Rep. Rosa DeLauro (D-Conn.) introduced legislation Friday to dramatically limit American children’s exposure to glyphosate, the active ingredient in Monsanto’s Roundup weedkiller, in food. The bill would not only ban pre-harvest spraying of glyphosate on oats but also require the federal government to test foods popular with children for the herbicide, which has been linked to cancer.
Key provisions in DeLauro’s bill include:
- Prohibiting the spraying of glyphosate as a pre-harvest drying agent on oats.
- Lowering by 300-fold the permissible level of glyphosate residues on oats, restoring the legally allowed level to just 0.1 parts per million, or ppm.
- Requiring the Department of Agriculture to regularly test fruits, vegetables and other foods routinely fed to infants and children for glyphosate residues.
The most used pesticide in the world, glyphosate is widely used as a weedkiller on genetically modified corn and soybeans in the U.S.. But it is also increasingly sprayed on oats and other grains just before harvest as a drying agent, or desiccant. Glyphosate kills the crop, drying it out uniformly so that it can be harvested sooner. This makes harvesting easier but also increases the likelihood that the herbicide makes it into foods.
The Detox Project Director, Henry Rowlands, stated Friday: “We have been working with food and supplement brands and governments around the world to reduce the public’s exposure to glyphosate and this new bill will raise the level of pressure on U.S. government regulators to take real measures on the issue. Glyphosate Residue Free certification allows brands to take action but we need action across the board.”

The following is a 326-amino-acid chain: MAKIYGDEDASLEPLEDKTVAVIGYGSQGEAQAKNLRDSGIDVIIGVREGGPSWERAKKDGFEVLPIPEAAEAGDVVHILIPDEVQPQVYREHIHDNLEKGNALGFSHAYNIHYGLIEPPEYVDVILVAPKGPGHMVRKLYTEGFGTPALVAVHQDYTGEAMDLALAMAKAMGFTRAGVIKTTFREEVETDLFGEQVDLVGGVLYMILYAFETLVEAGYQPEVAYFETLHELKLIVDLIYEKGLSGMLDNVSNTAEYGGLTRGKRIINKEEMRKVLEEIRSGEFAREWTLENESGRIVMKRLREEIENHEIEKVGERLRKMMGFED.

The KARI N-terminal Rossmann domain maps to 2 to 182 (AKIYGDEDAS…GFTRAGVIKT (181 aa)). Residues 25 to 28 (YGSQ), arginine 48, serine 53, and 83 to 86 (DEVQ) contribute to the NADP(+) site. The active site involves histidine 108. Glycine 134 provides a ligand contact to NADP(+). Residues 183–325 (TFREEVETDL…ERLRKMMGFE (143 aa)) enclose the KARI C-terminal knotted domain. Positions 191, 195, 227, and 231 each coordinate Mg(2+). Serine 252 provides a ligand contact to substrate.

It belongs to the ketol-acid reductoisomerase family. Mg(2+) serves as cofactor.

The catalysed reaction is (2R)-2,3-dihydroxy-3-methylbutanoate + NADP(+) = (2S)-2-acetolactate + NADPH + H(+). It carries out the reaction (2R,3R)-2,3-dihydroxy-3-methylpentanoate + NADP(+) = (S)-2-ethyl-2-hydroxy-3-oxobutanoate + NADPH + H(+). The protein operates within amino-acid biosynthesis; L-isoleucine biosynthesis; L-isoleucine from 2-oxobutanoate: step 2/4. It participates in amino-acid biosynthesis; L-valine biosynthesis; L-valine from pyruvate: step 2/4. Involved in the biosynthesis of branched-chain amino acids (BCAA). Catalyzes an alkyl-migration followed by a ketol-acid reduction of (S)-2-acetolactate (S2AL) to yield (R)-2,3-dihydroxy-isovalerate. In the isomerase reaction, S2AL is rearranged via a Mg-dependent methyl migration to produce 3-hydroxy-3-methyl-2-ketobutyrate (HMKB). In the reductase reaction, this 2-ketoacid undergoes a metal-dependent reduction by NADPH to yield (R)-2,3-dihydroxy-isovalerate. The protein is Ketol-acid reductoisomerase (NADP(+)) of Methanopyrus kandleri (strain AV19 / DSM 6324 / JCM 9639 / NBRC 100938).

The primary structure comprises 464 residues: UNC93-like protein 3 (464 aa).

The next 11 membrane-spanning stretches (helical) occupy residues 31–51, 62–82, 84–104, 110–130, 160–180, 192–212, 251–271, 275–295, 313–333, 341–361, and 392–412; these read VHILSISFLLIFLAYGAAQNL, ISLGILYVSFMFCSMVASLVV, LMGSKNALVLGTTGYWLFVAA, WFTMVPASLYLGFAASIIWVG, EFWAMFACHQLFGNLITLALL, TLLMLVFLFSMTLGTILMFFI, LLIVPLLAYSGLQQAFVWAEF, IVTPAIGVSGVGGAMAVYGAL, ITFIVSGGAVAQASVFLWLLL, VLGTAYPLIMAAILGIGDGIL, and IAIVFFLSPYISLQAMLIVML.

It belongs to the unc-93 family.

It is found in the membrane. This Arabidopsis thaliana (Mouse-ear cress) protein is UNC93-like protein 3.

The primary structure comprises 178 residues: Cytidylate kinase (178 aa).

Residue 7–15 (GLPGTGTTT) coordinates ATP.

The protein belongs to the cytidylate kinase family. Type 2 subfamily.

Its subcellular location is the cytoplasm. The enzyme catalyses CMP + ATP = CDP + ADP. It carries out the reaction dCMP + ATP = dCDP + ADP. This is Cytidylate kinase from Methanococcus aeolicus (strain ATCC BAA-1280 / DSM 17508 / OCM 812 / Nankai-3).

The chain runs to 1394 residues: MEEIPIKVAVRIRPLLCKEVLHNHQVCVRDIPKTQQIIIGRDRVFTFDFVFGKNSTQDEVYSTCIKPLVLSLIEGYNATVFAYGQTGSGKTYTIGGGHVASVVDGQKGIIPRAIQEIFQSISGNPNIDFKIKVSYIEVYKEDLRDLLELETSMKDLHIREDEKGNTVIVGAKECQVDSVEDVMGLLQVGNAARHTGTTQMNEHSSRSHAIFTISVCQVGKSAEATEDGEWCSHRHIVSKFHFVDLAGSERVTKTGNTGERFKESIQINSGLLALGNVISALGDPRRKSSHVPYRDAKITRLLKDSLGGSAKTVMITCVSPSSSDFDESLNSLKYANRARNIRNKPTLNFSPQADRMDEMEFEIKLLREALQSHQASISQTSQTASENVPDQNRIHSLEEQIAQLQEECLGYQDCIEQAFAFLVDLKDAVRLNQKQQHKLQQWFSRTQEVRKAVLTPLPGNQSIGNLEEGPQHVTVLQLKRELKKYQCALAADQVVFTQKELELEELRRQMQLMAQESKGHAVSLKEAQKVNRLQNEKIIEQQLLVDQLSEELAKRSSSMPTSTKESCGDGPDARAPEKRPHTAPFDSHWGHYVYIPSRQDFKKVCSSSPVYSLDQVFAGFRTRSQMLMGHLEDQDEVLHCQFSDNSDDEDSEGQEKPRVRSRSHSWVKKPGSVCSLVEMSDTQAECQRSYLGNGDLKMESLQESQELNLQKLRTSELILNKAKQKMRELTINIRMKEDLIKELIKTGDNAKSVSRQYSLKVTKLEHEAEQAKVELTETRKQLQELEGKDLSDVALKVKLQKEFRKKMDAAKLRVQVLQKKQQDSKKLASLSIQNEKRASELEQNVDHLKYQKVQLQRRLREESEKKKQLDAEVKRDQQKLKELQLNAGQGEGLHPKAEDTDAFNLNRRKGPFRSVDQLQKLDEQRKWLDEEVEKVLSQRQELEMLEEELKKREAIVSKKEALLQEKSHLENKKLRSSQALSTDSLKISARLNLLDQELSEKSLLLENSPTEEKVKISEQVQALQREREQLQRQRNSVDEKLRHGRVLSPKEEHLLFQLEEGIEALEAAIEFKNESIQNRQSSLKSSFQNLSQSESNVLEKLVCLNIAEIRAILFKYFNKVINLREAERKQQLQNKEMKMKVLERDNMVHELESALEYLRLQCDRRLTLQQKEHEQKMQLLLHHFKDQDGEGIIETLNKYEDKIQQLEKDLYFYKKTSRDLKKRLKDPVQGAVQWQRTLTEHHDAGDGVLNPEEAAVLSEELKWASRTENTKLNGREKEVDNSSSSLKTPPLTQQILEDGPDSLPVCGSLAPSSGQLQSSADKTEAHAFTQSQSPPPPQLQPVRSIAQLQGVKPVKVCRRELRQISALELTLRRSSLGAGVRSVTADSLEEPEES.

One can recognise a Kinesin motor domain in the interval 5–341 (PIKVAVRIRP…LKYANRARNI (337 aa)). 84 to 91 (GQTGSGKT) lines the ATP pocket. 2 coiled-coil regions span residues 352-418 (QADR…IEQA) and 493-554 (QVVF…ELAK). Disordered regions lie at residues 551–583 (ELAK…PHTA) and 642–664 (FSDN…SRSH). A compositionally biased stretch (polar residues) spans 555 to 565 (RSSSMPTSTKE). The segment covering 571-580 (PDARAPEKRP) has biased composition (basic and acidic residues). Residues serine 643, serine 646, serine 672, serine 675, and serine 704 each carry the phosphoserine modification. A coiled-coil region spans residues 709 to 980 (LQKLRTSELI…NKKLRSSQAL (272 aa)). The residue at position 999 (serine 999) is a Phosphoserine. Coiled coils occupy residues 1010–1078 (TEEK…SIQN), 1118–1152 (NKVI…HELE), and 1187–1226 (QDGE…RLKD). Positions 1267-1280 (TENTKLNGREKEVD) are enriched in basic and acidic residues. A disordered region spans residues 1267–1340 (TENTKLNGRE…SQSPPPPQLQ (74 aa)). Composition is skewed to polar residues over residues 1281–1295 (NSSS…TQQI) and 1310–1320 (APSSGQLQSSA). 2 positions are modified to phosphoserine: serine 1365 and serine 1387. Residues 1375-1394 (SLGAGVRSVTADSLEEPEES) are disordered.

“We applaud Rep. DeLauro for once again advocating on behalf of children’s health,” said Colin O’Neil, EWG’s legislative director. “No parent should worry whether feeding their children healthy oat-based foods will also expose them to a chemical linked to cancer. We know farmers can harvest oats without glyphosate, and to protect kids’ health, this needlessly risky practice must stop.”
O’Neil explained that in the past two decades, the Environmental Protection Agency has increased the level of glyphosate residue allowed on oats from 0.1 ppm to 30 ppm, largely to accommodate Canadian oat farmers who use it. The lax policy has resulted in the contamination of oat-based foods with the carcinogenic weedkiller.
In 2016, The Detox Project and Food Democracy Now! revealed the results of extensive glyphosate testing on a wide range of best-selling foods across the U.S., in a groundbreaking report.
Last year, independent laboratory tests commissioned by EWG found glyphosate residues in popular oat-based foods marketed to children, such as Cheerios and Quaker oatmeal. Almost three-fourths of the samples tested had glyphosate levels higher than what EWG scientists consider protective of children’s health with an adequate margin of safety.
In September 2018, MegaFood, Ben & Jerry’s, Stonyfield Farm, MOM’s Organic Market, Nature’s Path, One Degree Organic Foods, National Co+op Grocers and Happy Family Organics, also petitioned the Environmental Protection Agency to sharply limit glyphosate residues allowed on oats and prohibit the pesticide’s use as a pre-harvest drying agent.
Requiring USDA to regularly test fruits, vegetables and other foods routinely fed to children for glyphosate residues will give parents and consumers vital information about potential pathways of exposure to the weedkiller, O’Neil said.
“It is shocking that USDA’s annual pesticide residue survey fails to include the most widely used pesticide in America,” he said. “Parents deserve to know how much of the food they buy and feed their children could potentially be contaminated with a highly toxic chemical listed by the state of California as a substance known to cause cancer. DeLauro’s bill is an important first step toward providing that information for consumers.”